racism

Editorial | It’s time to get uncomfortable

Bishop Edward K. Braxton of Belleville, Ill., wrote in a World Day of Peace reflection in 2015 about his hope that families, parishioners, neighbors and others will engage in fruitful conversations about encounters between white police officers and young men of color and about related issues.

Raw emotions, continued dialog part of bridging racial divide

Listening as women expressed pain, anger and frustration in "Mother 2 Mother: A Conversation with Black Mothers" required a follow-up at several parishes that participated in the conversation at Mary Mother of the Church Parish in south St. Louis County.

Mother 2 Mother conversation opens up raw reality of race issues

Sitting in the sanctuary of Mary Mother of the Church, the women opened their hearts and let their pain, anger and frustration pour out.

The women were black. Their audience was largely white. As they shared their stories of raising their sons and having "the talk," it was apparent that two worlds had collided right there in church.

At archdiocesan ‘teach-in,’ high school students lean in to discuss race, culture

Lisa Johnston | lisajohnston@archstl.org | Twitter: @aeternusphoto

Students at Catholic high schools in the archdiocese came together March 2 for a “Culture and Race Teach-in.” Participants spent the day in dialogue listening to different perspectives. Marissa Jones listened to conversation in her group.

Prior to showing up at the Cardinal Rigali Center last week, students were instructed not to wear anything that would identify what high school they attend.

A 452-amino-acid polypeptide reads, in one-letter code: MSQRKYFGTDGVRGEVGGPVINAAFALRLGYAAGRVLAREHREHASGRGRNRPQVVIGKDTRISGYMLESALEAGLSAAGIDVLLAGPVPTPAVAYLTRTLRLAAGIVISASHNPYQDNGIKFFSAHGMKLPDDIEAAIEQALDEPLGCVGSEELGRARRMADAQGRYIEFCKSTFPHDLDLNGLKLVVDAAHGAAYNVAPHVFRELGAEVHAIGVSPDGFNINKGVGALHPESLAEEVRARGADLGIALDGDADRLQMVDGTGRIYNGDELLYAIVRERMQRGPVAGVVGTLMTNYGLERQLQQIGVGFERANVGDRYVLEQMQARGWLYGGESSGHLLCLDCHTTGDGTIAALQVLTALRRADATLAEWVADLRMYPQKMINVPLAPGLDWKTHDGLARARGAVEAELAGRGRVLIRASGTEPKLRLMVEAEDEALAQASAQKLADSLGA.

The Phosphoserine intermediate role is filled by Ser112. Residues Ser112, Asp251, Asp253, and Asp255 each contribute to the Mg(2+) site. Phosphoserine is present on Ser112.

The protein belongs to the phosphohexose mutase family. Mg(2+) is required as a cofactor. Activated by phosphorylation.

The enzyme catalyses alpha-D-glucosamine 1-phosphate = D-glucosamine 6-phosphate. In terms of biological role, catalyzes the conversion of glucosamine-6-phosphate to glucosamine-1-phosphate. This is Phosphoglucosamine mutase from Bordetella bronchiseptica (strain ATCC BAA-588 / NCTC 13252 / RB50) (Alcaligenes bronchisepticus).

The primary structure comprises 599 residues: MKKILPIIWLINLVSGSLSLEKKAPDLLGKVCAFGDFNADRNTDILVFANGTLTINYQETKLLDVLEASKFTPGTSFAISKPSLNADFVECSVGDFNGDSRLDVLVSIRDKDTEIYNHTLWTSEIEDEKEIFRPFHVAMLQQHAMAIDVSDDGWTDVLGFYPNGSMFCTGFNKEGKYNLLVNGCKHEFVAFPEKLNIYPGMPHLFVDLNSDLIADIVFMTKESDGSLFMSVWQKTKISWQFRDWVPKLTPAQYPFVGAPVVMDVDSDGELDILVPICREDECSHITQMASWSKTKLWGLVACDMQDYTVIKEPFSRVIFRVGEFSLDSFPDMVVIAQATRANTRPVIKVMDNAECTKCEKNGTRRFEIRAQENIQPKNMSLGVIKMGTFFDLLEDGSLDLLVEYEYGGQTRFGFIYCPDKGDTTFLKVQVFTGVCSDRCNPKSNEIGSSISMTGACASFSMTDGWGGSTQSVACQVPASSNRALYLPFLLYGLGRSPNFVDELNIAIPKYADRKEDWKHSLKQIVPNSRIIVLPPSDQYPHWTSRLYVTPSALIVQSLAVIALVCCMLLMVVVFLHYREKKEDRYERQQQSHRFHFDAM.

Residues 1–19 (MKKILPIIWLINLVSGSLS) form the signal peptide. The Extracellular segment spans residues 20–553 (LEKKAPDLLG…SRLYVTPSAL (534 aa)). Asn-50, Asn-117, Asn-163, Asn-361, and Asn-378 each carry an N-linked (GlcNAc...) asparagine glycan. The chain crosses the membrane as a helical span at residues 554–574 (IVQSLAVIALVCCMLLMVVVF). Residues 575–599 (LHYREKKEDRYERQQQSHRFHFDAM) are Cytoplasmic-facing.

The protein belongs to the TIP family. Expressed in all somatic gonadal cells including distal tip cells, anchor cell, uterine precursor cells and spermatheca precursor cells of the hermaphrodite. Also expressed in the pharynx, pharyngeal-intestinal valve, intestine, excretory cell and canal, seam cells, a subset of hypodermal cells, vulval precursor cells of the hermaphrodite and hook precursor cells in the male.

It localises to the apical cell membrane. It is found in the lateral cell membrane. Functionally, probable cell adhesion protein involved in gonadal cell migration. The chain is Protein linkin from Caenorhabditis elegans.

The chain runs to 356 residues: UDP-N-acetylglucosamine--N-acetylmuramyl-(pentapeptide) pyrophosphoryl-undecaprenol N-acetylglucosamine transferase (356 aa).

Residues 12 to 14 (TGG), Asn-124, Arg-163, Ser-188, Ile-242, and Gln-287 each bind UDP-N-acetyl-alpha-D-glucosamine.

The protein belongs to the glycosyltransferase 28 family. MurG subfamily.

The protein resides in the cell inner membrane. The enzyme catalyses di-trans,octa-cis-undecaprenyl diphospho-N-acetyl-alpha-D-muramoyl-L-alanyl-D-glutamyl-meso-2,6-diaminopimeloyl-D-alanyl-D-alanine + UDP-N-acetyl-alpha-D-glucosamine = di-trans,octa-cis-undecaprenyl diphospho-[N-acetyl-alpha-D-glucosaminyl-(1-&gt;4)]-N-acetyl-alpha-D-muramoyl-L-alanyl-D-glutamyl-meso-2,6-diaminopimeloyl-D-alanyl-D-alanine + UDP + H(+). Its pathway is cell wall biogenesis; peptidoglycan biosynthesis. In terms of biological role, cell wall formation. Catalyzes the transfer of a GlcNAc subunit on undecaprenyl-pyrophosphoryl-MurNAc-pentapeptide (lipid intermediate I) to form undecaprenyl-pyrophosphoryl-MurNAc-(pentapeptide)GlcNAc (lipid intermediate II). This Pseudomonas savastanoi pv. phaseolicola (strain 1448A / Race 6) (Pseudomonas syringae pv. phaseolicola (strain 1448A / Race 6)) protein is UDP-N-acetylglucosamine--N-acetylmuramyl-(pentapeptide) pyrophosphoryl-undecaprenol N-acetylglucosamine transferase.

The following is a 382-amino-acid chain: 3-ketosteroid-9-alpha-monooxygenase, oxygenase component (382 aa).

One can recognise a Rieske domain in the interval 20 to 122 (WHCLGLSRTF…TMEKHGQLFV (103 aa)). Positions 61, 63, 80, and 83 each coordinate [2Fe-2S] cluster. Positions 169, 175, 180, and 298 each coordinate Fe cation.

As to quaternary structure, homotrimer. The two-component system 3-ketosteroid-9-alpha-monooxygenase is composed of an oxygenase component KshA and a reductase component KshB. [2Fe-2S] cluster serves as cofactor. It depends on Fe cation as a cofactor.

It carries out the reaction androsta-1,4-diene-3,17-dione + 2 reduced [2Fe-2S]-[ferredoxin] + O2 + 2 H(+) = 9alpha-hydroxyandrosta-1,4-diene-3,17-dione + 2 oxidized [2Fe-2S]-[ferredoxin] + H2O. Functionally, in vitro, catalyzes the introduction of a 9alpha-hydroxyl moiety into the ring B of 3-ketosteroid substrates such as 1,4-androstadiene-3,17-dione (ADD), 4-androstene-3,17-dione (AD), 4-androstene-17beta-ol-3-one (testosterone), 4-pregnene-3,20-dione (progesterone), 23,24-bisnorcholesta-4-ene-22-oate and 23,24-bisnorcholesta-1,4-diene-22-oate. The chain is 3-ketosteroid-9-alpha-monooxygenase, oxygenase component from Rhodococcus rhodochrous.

As any lifelong St. Louisan knows, the mere mention of high school affixes a preconceived understanding to a person — call it a prejudice, if you will. And labeling was one thing organizers of the Culture and Race Teach-In did not want students to bring to the table that day.

Archbishop calls for bishops' racism statement given election tension

Atlanta Archbishop Wilton D. Gregory, center, and other prelates applauded Nov. 14 after an address by Archbishop Christophe Pierre, apostolic nuncio to the United States, during the annual fall general assembly of the U.S. Conference of Catholic Bishops in Baltimore.

BALTIMORE -- Earlier this year, as communities faced tensions, protests and violence, following a spate of shooting and killings of black men by police, Archbishop Joseph E. Kurtz, of Louisville, Ky., as president of the U.S. Conference of Catholic Bishops, asked dioceses across the country to observe a day of prayer for peace.

He also wanted the bishops to look for ways they could help the suffering communities, as well as police affected by the incidents.

Day of prayer aims to begin restoring peace to U.S. communities

Deacon Willard Witherspoon, front, Archbishop William E. Lori, Bishop Denis J. Madden and community activist Ray Kelly, lead the Prayer Walk for Peace along N. Carey St., in West Baltimore Sept. 9.

WASHINGTON — Prayers for peace at Catholic schools and parishes around the country Sept. 9 are meant to "build relationships and plant seeds in people's minds and hearts" said Bishop Shelton J. Fabre of Houma-Thibodaux, Louisiana.

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